Four years after the Connect America Fund II auction was completed, the FCC said yesterday that it has completed the process of reviewing long-form applications from all winning bidders. There were 195 authorized applicant/state combinations totaling $1.48 billion, as well as some defaults.
Those authorizations include 708,494 locations in 45 states. According to the FCC, more than half of the winning bids were for service at speeds of 100 Mbps downstream and 20 Mbps upstream.
In addition, 10 applicants were authorized to receive CAF II support in conjunction with New York’s New NY Broadband Program. Those applicants will be getting $65.5 million covering 47,200 locations.
Support is to be distributed over a 10-year period. The FCC has been announcing authorizations in batches since the auction was completed.
CAF II Winners Reviewed
The CAF II auction was a precursor to the Rural Digital Opportunity Fund (RDOF) auction. As in the more recent RDOF auction, the CAF II auction awarded funding to cover some of the costs of deploying broadband to unserved rural areas using a reverse auction.
Funding went to the company that committed to deploy service for the lowest level of government support, assuming the company’s long-form application received FCC authorization and certain other criteria were met. A weighting system favored bids for faster, lower-latency service.
There were 220 bidders in the CAF II auction. Over 100 of them (103) had winning bids.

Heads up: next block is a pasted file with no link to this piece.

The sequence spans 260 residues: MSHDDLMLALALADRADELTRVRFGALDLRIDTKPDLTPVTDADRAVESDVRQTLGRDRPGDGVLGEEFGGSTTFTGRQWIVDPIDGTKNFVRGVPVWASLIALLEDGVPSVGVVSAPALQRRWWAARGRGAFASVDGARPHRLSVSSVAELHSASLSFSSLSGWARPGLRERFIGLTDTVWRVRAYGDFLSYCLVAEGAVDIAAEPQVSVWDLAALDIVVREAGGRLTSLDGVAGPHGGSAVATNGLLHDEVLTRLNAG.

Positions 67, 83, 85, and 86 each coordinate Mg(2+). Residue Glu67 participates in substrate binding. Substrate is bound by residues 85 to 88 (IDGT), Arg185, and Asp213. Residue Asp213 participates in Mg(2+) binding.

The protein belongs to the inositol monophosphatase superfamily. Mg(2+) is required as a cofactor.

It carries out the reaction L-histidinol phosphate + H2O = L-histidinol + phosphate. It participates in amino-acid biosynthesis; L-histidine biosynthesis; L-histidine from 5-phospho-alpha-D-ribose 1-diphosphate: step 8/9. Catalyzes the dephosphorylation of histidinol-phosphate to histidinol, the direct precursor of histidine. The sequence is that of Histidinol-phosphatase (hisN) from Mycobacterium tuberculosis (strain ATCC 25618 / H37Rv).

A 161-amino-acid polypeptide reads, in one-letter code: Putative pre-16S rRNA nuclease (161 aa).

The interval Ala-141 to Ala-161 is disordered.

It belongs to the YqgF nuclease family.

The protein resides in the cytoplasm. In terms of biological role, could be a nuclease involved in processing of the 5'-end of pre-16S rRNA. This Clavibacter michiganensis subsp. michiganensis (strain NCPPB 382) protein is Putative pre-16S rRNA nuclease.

Satellite broadband provider Viasat was one of the biggest winners in the CAF II auction. Other large winners included Wisper, Rural Electric Cooperative Consortium, and AMG/Nextlink. All those companies had winning bids exceeding $100 million.
Publicly held providers Verizon, Frontier, Cincinnati Bell, Otelco and Hawaiian Telcom also won funding but weren’t among the top winners. Each of them had winning bids of less than $18 million.
While most funding decisions through the CAF program were made at the federal level, the FCC made an exception for New York, which already had a state-level rural broadband funding program in place at the time plans were being formulated for CAF II.
Areas included in the CAF II auction were those where the incumbent telecom provider was a price-cap carrier such as AT&T, Verizon, Lumen/CenturyLink, Frontier, or Consolidated.
The FCC offered funding to the price cap carriers to upgrade unserved locations in their local service territory and most of them took most of the money they were offered. Areas for which the price cap carriers did not accept funding were eligible for the auction.
CAF II winning bidders’ long-form applications are now available for public inspection on the FCC website. A public notice released yesterday explains how to do that and details what information has been redacted from the applications.